It is so called Web App Manifest where we can enter basic information about application. I won’t be going here into too much detail about configuration about particular areas. All is well described in documentation linked in the sentence above.
Adding manifest.json file to angular.json and index.html
In angular.json file we have to add manifest.json file to assets section.
In index.html file in head section we must add link to created file.
We also have to remember that this functionality works only with applications served by HTTPS.
Informing the user about new version
In native applications informing about new version takes place via store functionalities. You have to download a new version of application, while it is installed in the background. In PWA applications in order to receive a new version of application, all you need to do is refresh page!
If we want the user to be informed about such situation, it is enough to add a few code lines:
It results in displaying such message to a user:
Sample Progressive Web App
Claim Register is a sample application – a very simplified version of an application to register insurance claims.
The whole code is available on GitHub.
It consists of a very simple claim registration form and list of claims. Basic assumptions/functionalities:
- Application connects with free API to download information about car brands. API Requests are cached to select car brand without access to Internet.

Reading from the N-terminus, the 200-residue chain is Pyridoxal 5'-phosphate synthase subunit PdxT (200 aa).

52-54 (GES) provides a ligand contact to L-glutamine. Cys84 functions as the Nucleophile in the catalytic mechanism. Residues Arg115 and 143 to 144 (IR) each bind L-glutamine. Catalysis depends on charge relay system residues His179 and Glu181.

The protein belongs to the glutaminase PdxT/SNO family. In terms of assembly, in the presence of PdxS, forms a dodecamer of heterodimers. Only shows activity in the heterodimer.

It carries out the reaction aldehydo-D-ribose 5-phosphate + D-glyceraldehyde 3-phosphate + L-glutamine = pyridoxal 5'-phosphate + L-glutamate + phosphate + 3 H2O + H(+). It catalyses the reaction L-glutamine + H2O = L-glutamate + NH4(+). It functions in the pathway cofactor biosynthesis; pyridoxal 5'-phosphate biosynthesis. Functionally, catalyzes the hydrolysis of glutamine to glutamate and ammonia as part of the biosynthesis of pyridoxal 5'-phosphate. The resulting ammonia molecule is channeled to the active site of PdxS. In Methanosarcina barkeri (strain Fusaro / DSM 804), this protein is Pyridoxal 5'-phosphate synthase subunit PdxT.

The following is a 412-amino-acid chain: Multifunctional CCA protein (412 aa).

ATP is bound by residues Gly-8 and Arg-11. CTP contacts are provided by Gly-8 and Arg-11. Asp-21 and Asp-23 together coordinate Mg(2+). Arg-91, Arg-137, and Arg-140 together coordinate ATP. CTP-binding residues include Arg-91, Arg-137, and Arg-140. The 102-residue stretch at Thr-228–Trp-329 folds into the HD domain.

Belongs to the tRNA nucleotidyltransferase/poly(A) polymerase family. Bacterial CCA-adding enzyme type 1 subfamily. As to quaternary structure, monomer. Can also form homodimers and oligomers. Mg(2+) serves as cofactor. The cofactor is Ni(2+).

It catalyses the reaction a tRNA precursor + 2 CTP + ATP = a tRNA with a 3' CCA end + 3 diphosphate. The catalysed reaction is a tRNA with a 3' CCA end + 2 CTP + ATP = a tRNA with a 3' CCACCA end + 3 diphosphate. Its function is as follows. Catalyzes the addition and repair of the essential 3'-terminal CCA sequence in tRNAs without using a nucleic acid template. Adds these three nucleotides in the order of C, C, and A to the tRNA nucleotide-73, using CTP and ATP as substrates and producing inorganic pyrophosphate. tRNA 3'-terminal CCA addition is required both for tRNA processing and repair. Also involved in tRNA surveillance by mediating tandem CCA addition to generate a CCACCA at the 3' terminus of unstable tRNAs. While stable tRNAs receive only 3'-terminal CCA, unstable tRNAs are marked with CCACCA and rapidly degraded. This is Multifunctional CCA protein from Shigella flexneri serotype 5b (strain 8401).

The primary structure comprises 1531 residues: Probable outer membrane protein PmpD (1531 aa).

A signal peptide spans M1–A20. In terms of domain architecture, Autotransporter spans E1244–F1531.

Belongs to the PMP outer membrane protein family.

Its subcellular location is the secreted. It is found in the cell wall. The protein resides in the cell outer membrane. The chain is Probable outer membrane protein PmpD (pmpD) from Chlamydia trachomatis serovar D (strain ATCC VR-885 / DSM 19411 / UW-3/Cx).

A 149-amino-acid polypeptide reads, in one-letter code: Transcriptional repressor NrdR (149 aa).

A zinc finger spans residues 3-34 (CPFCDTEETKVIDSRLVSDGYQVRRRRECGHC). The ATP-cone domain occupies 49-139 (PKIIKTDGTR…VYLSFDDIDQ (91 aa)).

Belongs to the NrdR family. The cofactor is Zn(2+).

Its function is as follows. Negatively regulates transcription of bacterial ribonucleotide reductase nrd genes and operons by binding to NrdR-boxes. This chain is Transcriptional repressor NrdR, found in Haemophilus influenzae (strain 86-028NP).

- All that we write in registration form fields is saved in cache.
- We do not cache List of claims (My claims) intentionally in order to show differences in action.
- You may add photos, which are also saved in cache, thanks to which we may add photos even without access to Internet, and when we retrieve it, click Save button, and send everything to server.
- On the screen of registering new claim the following Enable notifications and Send notification buttons, which are used to test functionalities related to notifications, are available.
- Apart from client (claim-reporter-app), claim-reporter-server has been added in repository – it is a simple backend written in Node.js which allows to save claim in in-memory database, add notification subscriber (a person to whom notifications are going to be sent to) and send notifications.
It seems that application has been developed correctly in terms of “is it definitely PWA”. It has been tested with Lighthouse from Google tool.
We should remember that the idea and mechanisms used by PWA are not the newest discovery which changes the world.
Before Service Workers era, already in the year 2010, Application Cache (AppCache) mechanism was available. In Mozilla’s archival materials we may find information about Open Web Apps standard. In the year 2012 W3C issued Packaged Web Apps (Widgets) recommendations. Similar concepts have been existing for years.
Current users, mobile devices and browsers are ready for PWA.
In the article we’ve gone through the process of developing PWA application’s structure using Angular 7. This framework has very strong support of the concept. React and Vue also handle it very well. Interestingly enough, from quite some time all React’s applications have normally been Progressive Web App.
I encourage you to familiarize yourselves with our repository on GitHub and develop new applications as PWA 🙂
Author: Robert Witkowski, Senior Software Engineer, ASC LAB